High Court of Punjab and Haryana, Chandigarh
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Ludhiana Improvement Trust, Ludhiana. v. Kimat Singh. - SAO-41-2003  RD-P&H 2984 (8 May 2006)
IN THE HIGH COURT OF PUNJAB & HARYANA AT CHANDIGARH
Date of decision: 12.5.2006
Ludhiana Improvement Trust, Ludhiana.
CORAM: HON'BLE MRS.JUSTICE NIRMAL YADAV
Present:- Mr.Rakesh Garg, Advocate, for the appellant.
Mr. S.S.Salar, Advocate, for the respondents.
This is defendant's appeal against the judgment dated 14.2.2003 passed by the learned Additional District Judge, Ludhiana, vide which the case has been remanded to the trial Court with a direction to decide it afresh.
Briefly stated, case of the plaintiff is that he is the owner of land measuring 1 kanal 3 marlas, situated in the revenue estate of village Taraf Karabara. The suit land was acquired by the Ludhiana Improvement Trust for the development scheme of Feroze Gandhi Market, Ludhiana.
Since the plaintiff's land was acquired, he became a `local displaced person'.
He deposited a sum of Rs. 500/-vide receipt dated 19.5.1976 to claim allotment of plot being `local displaced person'. The Improvement Trust had allotted plots to several similarly placed persons in Sarabha Nagar and Bhai SAO No.41 of 2003
Randhir Singh Nagar, Ludhiana under the development scheme of the Trust.
Inspite of several representations made by the plaintiff and the promises made by the Trust, it failed to allot any plot to the plaintiff. Hence the suit was filed.
Suit was contested by the Improvement Trust on the ground that the plaintiff had no locus-standi and the Trust had called the plaintiff vide letters No. 11655 dated 16.12.1996 and 1880 dated 3.7.1997, but he did not come present to prove his claim. Receipt of Rs. 500/- on 19.5.1976 has been admitted. It is pleaded that the Department of Local Government of Punjab has laid down the procedure of allotment of alternative plots to `local displaced persons` vide letter memo No. 5/24/97-32 II/2746 dated 2.3.1997.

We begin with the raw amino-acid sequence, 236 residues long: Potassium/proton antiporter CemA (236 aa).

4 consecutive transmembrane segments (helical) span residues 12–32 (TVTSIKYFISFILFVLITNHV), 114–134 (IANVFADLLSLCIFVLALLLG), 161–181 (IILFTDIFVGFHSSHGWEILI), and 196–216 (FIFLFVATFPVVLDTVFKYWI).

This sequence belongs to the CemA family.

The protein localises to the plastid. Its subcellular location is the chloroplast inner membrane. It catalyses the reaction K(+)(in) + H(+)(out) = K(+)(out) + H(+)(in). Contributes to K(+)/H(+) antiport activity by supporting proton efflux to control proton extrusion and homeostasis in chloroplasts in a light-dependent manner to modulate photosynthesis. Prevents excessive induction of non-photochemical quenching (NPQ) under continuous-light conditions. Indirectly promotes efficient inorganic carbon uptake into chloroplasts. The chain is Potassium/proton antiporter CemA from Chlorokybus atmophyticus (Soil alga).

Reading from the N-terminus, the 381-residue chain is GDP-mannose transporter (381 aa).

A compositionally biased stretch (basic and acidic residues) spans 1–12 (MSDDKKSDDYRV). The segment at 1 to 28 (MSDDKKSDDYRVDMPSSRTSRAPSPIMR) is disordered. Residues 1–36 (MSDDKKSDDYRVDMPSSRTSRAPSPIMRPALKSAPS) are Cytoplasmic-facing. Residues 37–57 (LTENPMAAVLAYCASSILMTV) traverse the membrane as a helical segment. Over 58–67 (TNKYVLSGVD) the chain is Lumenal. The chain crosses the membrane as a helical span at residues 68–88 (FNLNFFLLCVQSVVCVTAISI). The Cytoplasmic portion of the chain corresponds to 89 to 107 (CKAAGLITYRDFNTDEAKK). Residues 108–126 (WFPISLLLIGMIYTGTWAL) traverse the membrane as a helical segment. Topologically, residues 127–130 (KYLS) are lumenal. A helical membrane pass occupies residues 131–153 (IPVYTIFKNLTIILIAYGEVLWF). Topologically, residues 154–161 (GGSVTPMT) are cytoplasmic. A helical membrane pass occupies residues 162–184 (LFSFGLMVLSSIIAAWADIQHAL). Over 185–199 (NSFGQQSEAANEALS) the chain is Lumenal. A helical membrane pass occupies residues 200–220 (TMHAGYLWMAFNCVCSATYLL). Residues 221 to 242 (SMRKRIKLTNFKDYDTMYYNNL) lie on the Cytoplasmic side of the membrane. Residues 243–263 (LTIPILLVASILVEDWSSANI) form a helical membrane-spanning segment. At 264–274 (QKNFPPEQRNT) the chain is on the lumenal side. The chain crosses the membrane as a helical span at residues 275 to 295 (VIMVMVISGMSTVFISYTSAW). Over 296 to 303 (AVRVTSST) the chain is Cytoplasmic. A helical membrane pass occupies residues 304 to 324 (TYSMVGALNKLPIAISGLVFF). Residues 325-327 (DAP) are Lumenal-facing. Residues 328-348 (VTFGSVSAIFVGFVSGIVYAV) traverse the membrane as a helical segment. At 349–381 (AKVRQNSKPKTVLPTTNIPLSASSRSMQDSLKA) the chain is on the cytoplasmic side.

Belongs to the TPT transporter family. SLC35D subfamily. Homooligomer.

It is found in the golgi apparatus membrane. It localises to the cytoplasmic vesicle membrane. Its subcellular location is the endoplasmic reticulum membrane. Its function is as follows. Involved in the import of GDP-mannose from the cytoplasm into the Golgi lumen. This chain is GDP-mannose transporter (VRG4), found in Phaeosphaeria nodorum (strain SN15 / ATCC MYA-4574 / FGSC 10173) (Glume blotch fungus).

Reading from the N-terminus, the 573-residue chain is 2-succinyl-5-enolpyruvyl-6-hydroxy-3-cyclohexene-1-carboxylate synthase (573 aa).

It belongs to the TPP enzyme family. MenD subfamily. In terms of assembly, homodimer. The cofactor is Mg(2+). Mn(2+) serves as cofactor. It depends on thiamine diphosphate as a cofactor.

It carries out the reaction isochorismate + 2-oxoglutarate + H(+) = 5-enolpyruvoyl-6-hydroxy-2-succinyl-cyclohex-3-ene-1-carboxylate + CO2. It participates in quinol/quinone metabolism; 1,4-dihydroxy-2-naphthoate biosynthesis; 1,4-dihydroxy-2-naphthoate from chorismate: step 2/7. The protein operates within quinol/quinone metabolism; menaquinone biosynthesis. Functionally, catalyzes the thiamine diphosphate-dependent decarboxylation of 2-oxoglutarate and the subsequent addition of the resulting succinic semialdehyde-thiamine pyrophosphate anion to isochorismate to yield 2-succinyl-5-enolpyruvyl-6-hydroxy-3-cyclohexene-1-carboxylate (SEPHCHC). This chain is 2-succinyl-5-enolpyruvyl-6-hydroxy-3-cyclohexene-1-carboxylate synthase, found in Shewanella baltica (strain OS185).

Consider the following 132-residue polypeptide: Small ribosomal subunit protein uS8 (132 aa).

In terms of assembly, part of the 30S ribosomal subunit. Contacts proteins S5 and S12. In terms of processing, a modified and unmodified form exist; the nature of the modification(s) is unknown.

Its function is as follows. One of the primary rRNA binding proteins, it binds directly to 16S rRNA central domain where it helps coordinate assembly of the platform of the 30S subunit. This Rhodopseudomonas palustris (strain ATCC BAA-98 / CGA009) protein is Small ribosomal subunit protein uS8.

After settling the issues and taking the evidence on record, the trial Court dismissed the suit on the ground that the plaintiff did not produce any evidence to prove his case. It was observed that inspite of granting 13 opportunities, including some opportunities with costs, the plaintiff had failed to produce any witness in the Court and accordingly the evidence was closed by order of the Court.
Feeling aggrieved plaintiff filed the appeal before the First Appellate Court taking the plea that the Improvement Trust had not considered plaintiff's case for allotment of alternate plot though other similarly situated persons have already been allotted the plots. It was further pleaded that plaintiff did not get reasonable opportunity to lead evidence. It is argued that the plaintiff-appellant had deposited diet money for summoning the concerned Clerk of the Improvement Trust who was served but did not turn up. Therefore, he was ordered to be summoned SAO No.41 of 2003
through bailable warrants vide order dated 19.3.1999 by the trial Court. The witness did not appear inspite of having been summoned through bailable warrants and the learned trial Court closed the evidence of the plaintiff and dismissed the suit under Order 17 Rule 3CPC. It is, therefore, argued that once the witness had been summoned through the process of Court, the learned trial Court should not have closed the evidence of the plaintiff and the presence of the witness should have been secured by coercive method.